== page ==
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Why I am Kate

Why I am Kate

Has it really been seven weeks since I said I would answer my own question?

In my June 22 (Holy Craptastic!) post, I waxed eloquent regarding the spiritual significance of ABC TV’s “Lost” and wrapped it up with the question/comment “Which castaway are you? I am Kate.” Of course, now that I think of it, giving a seven week hiatus between a “Lost” question and a “Lost” answer really isn’t that long at all.

Why am I Kate? Because Kate is convinced that the only way she will be “Found” is by doing and earning. She came onto this island having left the real world marked like Cain with a “Most Wanted” poster in every post office in the nation. However, considering no one ever goes to the post office anymore, she probably wasn’t in any real danger. Suddenly, she found herself marooned with 41 others who knew nothing of her sinful past (well, 40 others. But Jack smothered the one who knew pretty quickly. So, you know: bonus). You would think that this would elate Kate, convince her that she could really become someone new in this land where the worst version of herself was unknown. But, this wasn’t enough for Kate. She felt that she needed to have more than a clean slate. She felt she needed to earn a good one. To this end, most of her attempts have been centered around what I would call a “form of penance.” No one wears guilt like Kate (if that is her real name – BA DUM DUM!).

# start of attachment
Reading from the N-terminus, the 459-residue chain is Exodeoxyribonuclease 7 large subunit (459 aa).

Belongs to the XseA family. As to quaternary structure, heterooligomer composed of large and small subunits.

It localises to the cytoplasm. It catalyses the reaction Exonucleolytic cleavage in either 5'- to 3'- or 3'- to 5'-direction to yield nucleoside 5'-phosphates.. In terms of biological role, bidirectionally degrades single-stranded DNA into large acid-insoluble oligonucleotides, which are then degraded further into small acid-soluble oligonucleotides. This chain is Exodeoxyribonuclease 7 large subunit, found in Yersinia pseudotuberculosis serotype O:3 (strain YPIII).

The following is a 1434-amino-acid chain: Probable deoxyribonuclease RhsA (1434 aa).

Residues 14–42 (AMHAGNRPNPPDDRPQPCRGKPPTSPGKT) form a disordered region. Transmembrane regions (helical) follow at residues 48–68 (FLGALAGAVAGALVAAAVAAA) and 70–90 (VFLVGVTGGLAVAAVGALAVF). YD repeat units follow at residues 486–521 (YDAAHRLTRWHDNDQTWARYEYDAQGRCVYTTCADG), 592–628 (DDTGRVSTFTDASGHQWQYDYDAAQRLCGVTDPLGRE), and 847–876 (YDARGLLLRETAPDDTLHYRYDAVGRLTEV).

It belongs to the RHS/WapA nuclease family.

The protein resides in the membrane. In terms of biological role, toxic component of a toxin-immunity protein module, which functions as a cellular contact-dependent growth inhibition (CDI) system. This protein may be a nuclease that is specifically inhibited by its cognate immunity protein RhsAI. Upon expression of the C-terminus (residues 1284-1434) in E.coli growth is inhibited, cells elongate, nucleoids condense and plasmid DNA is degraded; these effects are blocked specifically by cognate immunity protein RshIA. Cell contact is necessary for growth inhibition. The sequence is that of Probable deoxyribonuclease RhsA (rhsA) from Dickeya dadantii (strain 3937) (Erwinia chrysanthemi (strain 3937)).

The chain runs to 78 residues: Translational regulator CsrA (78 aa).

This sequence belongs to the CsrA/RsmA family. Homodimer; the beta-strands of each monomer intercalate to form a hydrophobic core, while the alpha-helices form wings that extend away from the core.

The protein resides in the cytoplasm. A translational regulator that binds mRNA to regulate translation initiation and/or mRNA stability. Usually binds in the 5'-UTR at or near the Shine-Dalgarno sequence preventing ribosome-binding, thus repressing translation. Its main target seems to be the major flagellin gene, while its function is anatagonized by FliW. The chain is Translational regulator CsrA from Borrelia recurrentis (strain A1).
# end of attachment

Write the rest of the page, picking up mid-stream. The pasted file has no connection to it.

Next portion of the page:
This is easy to observe, but much more difficult to internalize. I KNOW that there is nothing I can do to earn God’s grace in my life. I know that I am unable to brownie-point my way to “foundness,” but darn-it-all if most of my days don’t center around that exact pursuit. I see a lot of myself in Kate. I see that sense of “Sure. You like me because I can climb trees with nothing more than my ankle muscles and a toothpick — but if you REALLY knew who I am, I would be an outcast.”

But, we love her anyway. Why?

Because we, as the audience, know the one thing the castaways do not know.

They are ALL outcasts.

And so are we.

Not one of us, not one has it all together. Not one has the coveted clean slate. Not one is above reproach. But, the enemy of our souls spends most of his time attempting to convince each of us that we are the least, the worst, the only. Sometimes, I see a “Lost” character’s backstory and it makes me want to scream at the screen. “WHY DON’T YOU JUST TELL THESE PEOPLE WHAT YOU JUST SHOWED ME!” It’s simple to see how much understanding, love, acceptance, and unlostness would come from such shared information.


I wonder if it would be the same with all of us.

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